Optimal DOD (Depth Of Discharge) varies by battery formulation!

(These 3 discharge profiles are all Lithium Cobalt variations.)

Optimal discharge voltages vary between 3.5V - 3.65V - 3.75V!

Some cell types retain good energy density right to about 4.20V while another had poor energy density till below 4.10V

1st step is to determine the best high and low voltage for your battery pack.

I demonstrated a couple methods in earlier in thread.

Simplest?

1. Find a "track", circular path of moderate length. No stop signs or interruption is best.

(Around a block?, back and forth along an open road or trail?)

Charge battery pack to its maximum recommended voltage (4.2V per cell?).

Attach voltage meter to pack or to single bank. (100th V capability recommended.)

Object is - to determine the variance of voltage loss at various starting voltages, using identical amounts of power usage.

2. Run identical laps, same speed and throttle usage.

Release throttle, at the same point, several seconds before passing your start point. (should recover from voltage sag)

Call out voltage as you pass your start point, have a friend charting your voltage. (Graph paper is nice or chart into graph program to see results?)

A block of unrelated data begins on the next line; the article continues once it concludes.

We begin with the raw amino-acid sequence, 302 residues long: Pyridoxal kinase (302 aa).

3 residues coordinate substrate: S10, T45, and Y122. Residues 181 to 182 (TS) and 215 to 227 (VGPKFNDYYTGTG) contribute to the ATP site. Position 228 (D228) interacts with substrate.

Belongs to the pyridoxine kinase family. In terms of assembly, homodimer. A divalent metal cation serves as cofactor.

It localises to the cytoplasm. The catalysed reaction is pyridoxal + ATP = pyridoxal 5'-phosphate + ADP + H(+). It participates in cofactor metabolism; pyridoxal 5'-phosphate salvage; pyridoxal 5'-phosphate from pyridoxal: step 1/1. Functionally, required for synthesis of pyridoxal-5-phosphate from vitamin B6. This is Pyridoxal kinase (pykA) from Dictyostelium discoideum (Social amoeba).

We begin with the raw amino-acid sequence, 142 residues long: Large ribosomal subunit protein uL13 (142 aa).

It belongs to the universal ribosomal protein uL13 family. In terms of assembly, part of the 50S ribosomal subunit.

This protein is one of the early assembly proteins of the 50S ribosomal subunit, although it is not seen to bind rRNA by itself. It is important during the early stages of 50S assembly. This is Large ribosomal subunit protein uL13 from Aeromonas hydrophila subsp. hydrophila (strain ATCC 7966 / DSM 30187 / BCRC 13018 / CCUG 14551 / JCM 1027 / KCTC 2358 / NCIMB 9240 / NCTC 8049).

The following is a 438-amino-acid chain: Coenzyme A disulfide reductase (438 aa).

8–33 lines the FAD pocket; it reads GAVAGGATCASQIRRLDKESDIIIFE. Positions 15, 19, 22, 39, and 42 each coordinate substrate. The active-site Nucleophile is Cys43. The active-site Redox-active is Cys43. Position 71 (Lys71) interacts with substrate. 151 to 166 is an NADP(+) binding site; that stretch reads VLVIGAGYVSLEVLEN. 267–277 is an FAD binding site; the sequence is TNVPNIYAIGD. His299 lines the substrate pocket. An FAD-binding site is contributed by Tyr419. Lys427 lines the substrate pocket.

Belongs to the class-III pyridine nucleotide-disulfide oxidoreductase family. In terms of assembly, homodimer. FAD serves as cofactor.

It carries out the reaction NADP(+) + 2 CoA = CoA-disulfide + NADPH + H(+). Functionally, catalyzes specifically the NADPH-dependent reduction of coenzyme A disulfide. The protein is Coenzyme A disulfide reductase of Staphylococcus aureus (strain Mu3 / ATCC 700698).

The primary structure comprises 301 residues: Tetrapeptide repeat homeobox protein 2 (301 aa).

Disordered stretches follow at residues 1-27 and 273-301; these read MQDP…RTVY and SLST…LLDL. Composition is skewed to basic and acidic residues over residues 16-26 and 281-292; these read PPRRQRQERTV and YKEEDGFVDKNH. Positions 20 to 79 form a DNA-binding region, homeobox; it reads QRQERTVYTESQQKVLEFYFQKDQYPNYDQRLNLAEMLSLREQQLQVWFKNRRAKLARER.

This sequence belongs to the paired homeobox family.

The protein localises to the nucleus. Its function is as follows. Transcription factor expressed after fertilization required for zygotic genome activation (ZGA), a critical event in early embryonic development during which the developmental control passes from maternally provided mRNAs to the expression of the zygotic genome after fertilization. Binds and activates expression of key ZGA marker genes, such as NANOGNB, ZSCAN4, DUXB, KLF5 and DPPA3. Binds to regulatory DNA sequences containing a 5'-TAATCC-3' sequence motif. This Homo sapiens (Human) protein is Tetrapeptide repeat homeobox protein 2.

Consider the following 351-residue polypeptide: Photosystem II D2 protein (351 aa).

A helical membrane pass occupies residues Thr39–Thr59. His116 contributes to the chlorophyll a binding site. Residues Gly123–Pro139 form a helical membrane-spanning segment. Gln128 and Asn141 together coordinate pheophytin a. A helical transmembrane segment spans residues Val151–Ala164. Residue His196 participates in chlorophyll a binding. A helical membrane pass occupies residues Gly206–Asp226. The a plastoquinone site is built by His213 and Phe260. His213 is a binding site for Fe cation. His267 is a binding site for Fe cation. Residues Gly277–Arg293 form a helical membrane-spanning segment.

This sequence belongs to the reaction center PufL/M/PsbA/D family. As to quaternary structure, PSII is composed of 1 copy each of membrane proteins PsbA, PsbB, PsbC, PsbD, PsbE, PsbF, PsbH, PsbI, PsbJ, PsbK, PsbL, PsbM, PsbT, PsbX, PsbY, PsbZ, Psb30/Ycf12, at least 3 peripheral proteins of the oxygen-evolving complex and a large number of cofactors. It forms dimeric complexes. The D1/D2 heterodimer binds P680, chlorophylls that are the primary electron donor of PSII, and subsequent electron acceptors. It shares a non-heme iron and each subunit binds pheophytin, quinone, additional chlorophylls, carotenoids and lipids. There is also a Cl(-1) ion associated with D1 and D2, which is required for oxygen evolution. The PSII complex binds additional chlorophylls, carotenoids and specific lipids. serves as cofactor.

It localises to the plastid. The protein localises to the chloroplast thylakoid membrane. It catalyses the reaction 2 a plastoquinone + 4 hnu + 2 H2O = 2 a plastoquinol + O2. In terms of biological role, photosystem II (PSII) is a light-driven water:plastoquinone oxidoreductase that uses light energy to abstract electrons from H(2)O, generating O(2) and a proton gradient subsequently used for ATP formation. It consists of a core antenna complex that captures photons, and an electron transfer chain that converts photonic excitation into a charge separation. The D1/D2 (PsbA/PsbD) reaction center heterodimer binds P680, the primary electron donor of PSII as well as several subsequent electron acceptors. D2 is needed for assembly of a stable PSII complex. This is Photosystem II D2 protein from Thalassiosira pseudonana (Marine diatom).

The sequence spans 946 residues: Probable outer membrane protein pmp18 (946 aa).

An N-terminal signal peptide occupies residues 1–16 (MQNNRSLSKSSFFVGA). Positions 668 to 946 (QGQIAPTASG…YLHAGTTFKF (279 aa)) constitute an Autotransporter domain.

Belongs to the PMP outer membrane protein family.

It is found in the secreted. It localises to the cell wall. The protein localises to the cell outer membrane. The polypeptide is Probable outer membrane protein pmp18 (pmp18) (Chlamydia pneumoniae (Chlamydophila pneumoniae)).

Initial lap(s) should show a heavy drop.

Severity of drop will decrease and stabilize.

At some point the severity of drop will increase, this would be your maximum DOD.

(This method will give you a chart similar to the common discharge graph, without the drastic voltage sag.)

You should be able to determine your optimal charge voltage and discharge voltage.

You want to stay within the stable area of the graph, charge to below the sharp initial drop and do not discharge below the point where the drop again sharpens.

Charging to a voltage where little energy is retained is needlessly damaging.

Deeply discharging where minimal energy is available is needlessly damaging.

Staying within your batteries optimal range will greatly increase its lifespan and preserve its performance.

Note: LiFePO4 and similar formulations have the majority of there energy concentrated in a narrow voltage range!(Near the 3.2V region)